WASHINGTON, DC – The top U.S. commander in South Korea warned North Korea that the U.S. and its South Korean ally are prepared to go to war on Wednesday, a day after Pyongyang conducted its first intercontinental ballistic missile test.
“Self-restraint, which is a choice, is all that separates armistice and war. As this Alliance missile live fire shows, we are able to change our choice when so ordered by our Alliance national leaders,” said Army Gen. Vincent K. Brooks in a statement.
“It would be a grave mistake for anyone to believe anything to the contrary,” said Brooks, the commander of Combined Forces Command. South Korea’s top military officer also issued a similar warning.
“We may make resolute decisions anytime, if the Alliance Commanders in Chief order. Whoever thinks differently is making a serious misjudgment,” Gen. Lee Sun-Jin, chairman of the Republic of Korea Joint Chiefs of Staff, said.
Tensions are running high on the Korean peninsula after North Korea tested an ICBM for the first time on Tuesday, which some experts say has a range that could reach Alaska. North Korean President Kim Jong-un has vowed to develop a nuclear weapon that can hit the continental U.S., which President Donald Trump has vowed would not happen on his watch.
Although it is still unknown whether North Korea can attach a nuclear warhead to such a missile, Tuesday’s test marked a significant advance towards that goal.
The Pentagon confirmed on Wednesday that the test was of an ICBM and the first time North Korea has conducted such a launch. The ICBM was detected and tracked for 37 minutes – the longest time of flight for any ballistic missile North Korea had launched to date, a spokesman said.
The test missile was launched from a new site – a recent tactic seen over the last year, and from a mobile launcher, Navy Capt. Jeff Davis said. As for the type of missile launched, he said, “it’s not one we’ve seen before.”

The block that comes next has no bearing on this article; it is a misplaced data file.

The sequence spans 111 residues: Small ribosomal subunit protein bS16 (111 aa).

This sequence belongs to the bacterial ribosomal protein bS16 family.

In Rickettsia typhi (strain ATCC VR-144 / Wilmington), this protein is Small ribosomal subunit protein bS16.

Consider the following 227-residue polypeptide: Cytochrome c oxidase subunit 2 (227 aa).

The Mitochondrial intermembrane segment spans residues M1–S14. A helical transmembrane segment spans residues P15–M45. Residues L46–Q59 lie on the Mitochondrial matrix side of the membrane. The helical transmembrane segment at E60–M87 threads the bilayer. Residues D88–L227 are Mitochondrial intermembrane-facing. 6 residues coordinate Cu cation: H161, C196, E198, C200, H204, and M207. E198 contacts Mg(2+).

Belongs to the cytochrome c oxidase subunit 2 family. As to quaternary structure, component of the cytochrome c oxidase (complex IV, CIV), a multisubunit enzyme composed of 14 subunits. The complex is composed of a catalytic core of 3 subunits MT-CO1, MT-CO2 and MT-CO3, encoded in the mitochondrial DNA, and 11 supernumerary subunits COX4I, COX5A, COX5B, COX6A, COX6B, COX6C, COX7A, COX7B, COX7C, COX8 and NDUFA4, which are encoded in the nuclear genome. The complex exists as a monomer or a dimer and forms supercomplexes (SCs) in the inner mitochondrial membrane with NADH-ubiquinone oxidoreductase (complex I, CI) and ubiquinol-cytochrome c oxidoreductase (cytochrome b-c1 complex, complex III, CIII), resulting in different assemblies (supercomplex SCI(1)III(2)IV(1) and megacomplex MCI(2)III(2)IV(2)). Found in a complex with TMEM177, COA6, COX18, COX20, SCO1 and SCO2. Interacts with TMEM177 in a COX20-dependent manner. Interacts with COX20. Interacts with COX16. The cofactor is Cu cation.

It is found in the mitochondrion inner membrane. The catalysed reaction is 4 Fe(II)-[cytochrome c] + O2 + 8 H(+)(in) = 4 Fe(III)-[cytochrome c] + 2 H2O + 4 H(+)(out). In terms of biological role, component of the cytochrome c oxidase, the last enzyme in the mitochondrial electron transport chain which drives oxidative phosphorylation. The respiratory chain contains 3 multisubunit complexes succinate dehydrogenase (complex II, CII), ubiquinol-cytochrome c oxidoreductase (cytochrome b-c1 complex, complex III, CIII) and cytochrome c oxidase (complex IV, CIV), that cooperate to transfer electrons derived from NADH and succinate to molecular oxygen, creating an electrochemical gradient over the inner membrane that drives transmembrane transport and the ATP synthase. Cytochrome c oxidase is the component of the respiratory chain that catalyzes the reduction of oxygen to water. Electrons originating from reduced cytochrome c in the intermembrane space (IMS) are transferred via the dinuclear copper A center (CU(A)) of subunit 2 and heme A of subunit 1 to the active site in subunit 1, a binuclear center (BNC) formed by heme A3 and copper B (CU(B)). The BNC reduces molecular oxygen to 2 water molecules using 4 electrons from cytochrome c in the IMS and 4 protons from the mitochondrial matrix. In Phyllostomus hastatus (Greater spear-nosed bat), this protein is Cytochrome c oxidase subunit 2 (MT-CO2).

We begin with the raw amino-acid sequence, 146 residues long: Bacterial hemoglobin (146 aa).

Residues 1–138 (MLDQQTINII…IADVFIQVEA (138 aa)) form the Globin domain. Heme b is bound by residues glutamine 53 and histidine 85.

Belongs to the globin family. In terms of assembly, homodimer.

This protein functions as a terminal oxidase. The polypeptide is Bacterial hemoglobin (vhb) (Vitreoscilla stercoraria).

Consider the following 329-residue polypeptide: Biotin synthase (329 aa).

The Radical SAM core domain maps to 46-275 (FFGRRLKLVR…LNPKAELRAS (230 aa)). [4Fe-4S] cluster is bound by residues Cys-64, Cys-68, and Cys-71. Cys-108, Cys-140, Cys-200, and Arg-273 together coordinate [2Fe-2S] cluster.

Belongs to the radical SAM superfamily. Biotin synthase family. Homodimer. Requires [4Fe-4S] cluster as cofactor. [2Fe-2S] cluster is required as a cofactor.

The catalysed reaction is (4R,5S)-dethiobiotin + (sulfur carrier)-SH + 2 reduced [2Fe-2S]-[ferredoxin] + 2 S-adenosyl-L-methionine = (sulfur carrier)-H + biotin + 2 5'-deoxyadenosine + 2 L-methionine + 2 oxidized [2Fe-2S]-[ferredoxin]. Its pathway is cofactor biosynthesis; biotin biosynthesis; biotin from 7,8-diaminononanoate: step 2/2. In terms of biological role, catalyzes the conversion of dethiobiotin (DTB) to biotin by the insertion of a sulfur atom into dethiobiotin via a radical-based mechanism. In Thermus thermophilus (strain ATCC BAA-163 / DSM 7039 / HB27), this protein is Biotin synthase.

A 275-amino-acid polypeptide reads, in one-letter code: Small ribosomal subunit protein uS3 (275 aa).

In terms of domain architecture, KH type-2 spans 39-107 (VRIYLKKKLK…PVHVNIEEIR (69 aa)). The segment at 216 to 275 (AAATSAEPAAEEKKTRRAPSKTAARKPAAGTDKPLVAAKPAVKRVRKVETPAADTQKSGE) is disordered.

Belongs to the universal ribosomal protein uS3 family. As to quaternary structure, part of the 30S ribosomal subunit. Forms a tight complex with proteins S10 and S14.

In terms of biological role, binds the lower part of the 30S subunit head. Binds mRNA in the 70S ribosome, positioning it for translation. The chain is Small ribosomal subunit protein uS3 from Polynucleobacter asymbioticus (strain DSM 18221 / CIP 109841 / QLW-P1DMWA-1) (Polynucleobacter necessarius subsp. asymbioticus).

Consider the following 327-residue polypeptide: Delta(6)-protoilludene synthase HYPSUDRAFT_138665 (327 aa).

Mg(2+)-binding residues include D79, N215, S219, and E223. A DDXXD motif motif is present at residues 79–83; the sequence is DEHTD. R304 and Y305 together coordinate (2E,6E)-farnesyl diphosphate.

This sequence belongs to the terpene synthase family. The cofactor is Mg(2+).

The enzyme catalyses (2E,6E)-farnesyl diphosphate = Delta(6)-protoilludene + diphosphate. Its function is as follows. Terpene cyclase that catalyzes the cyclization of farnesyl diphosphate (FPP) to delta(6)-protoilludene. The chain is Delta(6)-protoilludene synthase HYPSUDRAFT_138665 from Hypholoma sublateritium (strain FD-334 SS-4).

Davis would not comment on whether the launch was a surprise or not. “Clearly, we watch North Korea very closely,” he said.
The Pentagon at first assessed the test to be of an intermediate-range ballistic missile, versus an intercontinental ballistic missile. But upon further analysis, it was deemed an ICBM.
“It was deemed to cross in our range estimation of what’s essentially an arbitrary number, but what the convention on what’s the difference between an IRBM and an ICBM is 5,500 kilometers, and upon assessment it was judged it was likely capable of going in excess of 5,500 kilometers which therefore makes it an ICBM,” Davis said.
He said the Pentagon was still assessing whether the missile’s reentry vehicle, which could potentially carry a nuclear payload, survived reentry.
The test launch set off a flurry of military and diplomatic activity by the Trump administration.
The U.S. and South Korean militaries, shortly after the launch, fired surface-to-surface missiles in a live-fire joint exercise meant as a show of force to North Korea.
U.S. Ambassador to the United Nations Nikki Haley requested an emergency U.N. Security Council meeting on Wednesday, announcing that the U.S. in coming days would introduce a new resolution against North Korea.
Trump is expected to meet with Chinese President Xi Jinping at the G20 economic summit taking place this weekend in Hamburg, Germany, where he will likely discuss what Beijing can do to pressure its rogue ally.
White House Deputy Press Secretary Sarah Sanders declined to preview exactly what next steps the U.S. might take.
“We’ve been pretty consistent that we are never going to broadcast next steps but I don’t have anything further on that right now,” Sanders said.
The Pentagon, meanwhile, said it had confidence in its ballistic missile defense capabilities, calling the ICBM test a “limited threat” to the U.S.
“We’ve still not seen a number of things that would indicate a full-up threat, i.e. have they demonstrated the ability to mate a nuclear warhead to the missile? Have they conducted reentry in a way that would be tactically employed?” Davis said.
“This was a very high trajectory to achieve the range they wanted, but it didn’t have the lateral range, which is a different kind of reentry. So we have not seen those sort of things yet, but clearly they are working on it, clearly they seek to do it, this is an aggressive research and development program on their part,” he added.
Davis pointed to the latest test of the ground-based midcourse defense (GMD) system, in which the U.S. shot down an ICBM target over the Pacific Ocean. Critics have said the testing is not realistic.
“So this has been done before. It’s something we have mixed results on, but we also have an ability to shoot more than one interceptor, as you know,” he said.
“We do have confidence in our ability to defend against the limited threat, the nascent threat that is there,” he said.